I was speaking with a friend recently about obsolescence, and in particular, planned obsolescence in products. We brought up The Man in the White Suit, a British comedy film released in 1951. It was an early starring role for Sir Alec Guinness (known to younger folks Obi-Wan Kenobi in Star Wars), who plays a chemical engineer/inventor. He invents a textile fiber that does not show any wear, nor does it ever get dirty. Essentially, a suit made of the stuff is permanent.
At first, clothing manufacturers were crazy about the idea and the inventor was hailed as a hero. They envisioned a rich future filled with customers buying permanent clothing from the company that held the patent. After they thought about it for a while, they realized each person only needed to buy one of each article—that would be enough for the rest of the customer’s life. Labor really didn’t like the idea either. The hero became a goat. (No spoiler alerts here, you’ll have to watch the movie to see the O. Henry-esque ending.)
That was the movies. In real life, Alfred P. Sloan, who was the president (and along the way, adding CEO and Chairman titles) of GM for more than 30 years, often is quoted as the initiating force behind “model years” of cars, and thus “planned obsolescence.” Sometimes the changes were themselves branded, as was Buick’s “Dynaflow” transmission for the 1948 model year, an automatic transmission for the family car.
The idea of product obsolescence leaves a bad taste in the mouth. A long time ago there were corporate planners who looked at all the Mean Time Between Failure (MTBF) charts to estimate the time when the customer would be coming back for another widget. However, watching the avalanche of technology overtaking the fabricating industry—and other allied industries—I think you don’t have to plan obsolescence anymore; it just happens.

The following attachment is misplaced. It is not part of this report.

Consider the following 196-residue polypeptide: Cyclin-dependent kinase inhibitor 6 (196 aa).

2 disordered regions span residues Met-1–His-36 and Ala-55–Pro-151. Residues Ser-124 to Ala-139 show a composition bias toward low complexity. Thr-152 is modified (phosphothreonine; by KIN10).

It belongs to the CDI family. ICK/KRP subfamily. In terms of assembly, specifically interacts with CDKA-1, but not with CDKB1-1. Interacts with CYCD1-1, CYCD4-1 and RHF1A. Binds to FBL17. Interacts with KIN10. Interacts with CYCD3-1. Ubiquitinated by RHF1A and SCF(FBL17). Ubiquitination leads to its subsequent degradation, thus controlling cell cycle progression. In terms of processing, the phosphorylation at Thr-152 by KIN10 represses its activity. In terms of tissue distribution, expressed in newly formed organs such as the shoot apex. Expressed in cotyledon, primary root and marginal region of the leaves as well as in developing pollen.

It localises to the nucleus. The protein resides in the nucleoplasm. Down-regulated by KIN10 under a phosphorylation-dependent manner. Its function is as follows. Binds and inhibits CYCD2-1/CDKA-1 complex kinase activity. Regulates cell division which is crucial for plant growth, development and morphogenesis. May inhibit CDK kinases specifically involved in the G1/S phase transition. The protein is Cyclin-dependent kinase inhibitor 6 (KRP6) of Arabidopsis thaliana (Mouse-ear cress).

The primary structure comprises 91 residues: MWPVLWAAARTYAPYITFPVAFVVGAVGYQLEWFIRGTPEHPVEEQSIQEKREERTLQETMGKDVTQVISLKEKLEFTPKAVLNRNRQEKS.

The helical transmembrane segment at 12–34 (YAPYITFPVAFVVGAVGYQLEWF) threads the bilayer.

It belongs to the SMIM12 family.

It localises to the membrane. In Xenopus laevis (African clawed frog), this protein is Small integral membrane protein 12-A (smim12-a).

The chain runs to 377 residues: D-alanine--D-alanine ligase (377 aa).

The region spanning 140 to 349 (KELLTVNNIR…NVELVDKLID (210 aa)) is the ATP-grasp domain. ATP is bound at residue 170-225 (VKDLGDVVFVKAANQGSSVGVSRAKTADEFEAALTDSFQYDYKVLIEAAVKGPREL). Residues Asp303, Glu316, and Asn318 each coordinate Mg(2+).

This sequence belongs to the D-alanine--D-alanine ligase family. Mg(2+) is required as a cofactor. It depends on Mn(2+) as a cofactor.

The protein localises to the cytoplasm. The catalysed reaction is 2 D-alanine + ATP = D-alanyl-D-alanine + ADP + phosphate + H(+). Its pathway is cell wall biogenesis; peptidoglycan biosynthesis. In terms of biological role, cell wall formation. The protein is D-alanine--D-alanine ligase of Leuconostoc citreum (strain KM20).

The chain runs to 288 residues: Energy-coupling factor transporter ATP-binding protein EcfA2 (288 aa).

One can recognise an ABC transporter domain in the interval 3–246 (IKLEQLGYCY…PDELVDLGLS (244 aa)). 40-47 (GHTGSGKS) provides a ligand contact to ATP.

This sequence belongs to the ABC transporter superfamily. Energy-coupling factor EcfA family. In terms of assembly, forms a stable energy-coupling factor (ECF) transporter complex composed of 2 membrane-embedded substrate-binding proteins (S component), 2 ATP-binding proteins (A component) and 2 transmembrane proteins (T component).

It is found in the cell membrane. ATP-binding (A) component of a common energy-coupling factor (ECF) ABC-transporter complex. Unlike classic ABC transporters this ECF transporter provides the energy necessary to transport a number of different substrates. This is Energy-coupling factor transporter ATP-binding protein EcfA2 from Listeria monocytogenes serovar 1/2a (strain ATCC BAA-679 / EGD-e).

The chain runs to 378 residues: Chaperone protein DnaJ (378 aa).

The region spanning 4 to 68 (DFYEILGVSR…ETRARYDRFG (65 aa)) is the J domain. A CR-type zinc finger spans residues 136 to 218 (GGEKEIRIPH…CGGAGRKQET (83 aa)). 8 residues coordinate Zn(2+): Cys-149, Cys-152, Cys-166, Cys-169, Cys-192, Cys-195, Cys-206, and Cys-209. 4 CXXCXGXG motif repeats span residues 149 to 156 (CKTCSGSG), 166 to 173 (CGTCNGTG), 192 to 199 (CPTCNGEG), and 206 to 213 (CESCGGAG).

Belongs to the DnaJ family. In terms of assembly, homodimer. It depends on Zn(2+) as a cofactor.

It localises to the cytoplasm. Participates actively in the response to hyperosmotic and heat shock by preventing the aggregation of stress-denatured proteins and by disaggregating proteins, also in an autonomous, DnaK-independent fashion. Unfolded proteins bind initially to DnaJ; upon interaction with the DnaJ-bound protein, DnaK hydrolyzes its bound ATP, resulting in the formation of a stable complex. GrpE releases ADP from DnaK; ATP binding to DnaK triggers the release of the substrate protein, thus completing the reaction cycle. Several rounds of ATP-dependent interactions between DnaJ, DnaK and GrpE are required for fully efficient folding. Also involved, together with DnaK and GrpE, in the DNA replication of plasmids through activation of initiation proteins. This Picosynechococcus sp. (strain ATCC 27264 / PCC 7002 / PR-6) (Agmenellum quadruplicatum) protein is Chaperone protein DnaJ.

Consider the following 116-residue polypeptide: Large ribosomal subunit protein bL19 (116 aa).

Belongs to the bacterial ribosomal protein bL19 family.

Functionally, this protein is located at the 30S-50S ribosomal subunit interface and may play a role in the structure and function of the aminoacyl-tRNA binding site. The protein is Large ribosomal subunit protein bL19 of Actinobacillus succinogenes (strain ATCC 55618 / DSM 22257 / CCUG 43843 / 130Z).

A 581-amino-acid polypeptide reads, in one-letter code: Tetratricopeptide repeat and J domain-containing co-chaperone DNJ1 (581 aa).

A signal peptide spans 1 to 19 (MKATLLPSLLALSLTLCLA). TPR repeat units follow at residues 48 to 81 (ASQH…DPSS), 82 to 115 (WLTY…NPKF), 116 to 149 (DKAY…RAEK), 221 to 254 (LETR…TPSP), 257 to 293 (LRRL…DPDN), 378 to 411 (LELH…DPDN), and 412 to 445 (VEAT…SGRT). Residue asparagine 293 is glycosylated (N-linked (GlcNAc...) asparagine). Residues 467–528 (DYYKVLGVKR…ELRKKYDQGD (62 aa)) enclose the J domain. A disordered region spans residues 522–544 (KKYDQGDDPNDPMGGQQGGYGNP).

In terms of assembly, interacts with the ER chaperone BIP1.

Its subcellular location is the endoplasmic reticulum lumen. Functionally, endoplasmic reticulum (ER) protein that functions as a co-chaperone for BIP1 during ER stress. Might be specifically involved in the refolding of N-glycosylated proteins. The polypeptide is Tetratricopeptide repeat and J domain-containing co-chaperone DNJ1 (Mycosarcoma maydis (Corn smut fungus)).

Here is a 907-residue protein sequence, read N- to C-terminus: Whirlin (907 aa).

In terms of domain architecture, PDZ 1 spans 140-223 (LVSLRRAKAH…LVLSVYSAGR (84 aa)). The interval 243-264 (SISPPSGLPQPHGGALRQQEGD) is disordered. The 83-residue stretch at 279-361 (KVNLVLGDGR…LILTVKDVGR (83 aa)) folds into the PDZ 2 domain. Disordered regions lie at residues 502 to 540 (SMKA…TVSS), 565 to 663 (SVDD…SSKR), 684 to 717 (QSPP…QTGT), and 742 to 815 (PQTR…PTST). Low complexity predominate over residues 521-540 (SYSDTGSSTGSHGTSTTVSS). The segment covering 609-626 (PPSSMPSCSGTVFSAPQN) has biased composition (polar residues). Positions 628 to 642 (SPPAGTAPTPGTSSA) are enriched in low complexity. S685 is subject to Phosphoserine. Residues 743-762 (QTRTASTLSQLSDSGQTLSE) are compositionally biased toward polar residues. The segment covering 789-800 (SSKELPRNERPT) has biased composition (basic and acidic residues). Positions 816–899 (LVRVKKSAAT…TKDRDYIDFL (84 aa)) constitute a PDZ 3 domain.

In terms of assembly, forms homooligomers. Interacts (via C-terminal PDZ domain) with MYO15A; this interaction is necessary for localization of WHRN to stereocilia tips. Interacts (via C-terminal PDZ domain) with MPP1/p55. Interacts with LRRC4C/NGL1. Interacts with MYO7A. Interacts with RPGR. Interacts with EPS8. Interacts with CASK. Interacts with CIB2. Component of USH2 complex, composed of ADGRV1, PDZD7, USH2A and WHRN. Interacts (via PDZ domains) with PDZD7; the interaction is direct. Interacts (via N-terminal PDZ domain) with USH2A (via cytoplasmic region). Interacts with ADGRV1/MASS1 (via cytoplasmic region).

Here’s a great example from the world of robotics. FANUC America (Rochester Hills, MI) offered robotic welding products for a long time. For many years, a robot could weld based on a target’s fixed position in space, and its own ability to move precisely in X, Y, and Z axes. Several iterations or “model years” of such equipment were quite successful in garnering new business because the changes were worth it. The latest model incorporates a laser and a camera. The laser points at the joint to be welded. The camera follows the laser’s path to get a perfect weld—while it is welding. It can ignore all the light source from the weld and only follow the laser. It’s good, solid physics but it seems sort of magical too. In a way, you’re doing QC during the weld, following the joint perfectly in real time.
The point here is that technological change occurs so rapidly that there is no real need to plan obsolescence. The combination of new features used in unique ways makes it unnecessary. There are enough reasons to buy new equipment: better reliability, more precision and accuracy, faster throughput, better management, you can probably think of many more reasons.
The other interesting thing about the technology invasion is that time windows are getting much smaller. For equipment like top-tier laser cutters, the “model year” actually is about a year. However, we are entering a time in fabricating where the cadence is quickening, and software-based controls will turn over at least two times a year and we are headed for more frequency. Smaller machines like low-end machining centers or even portable welding units become newly available all the time and are not scheduled to debut at a certain trade show or by the year’s end.
The alert is this: nothing is permanent, no matter how expensive, and innovation is a constant because of competition. Be ready for a world with shorter model years.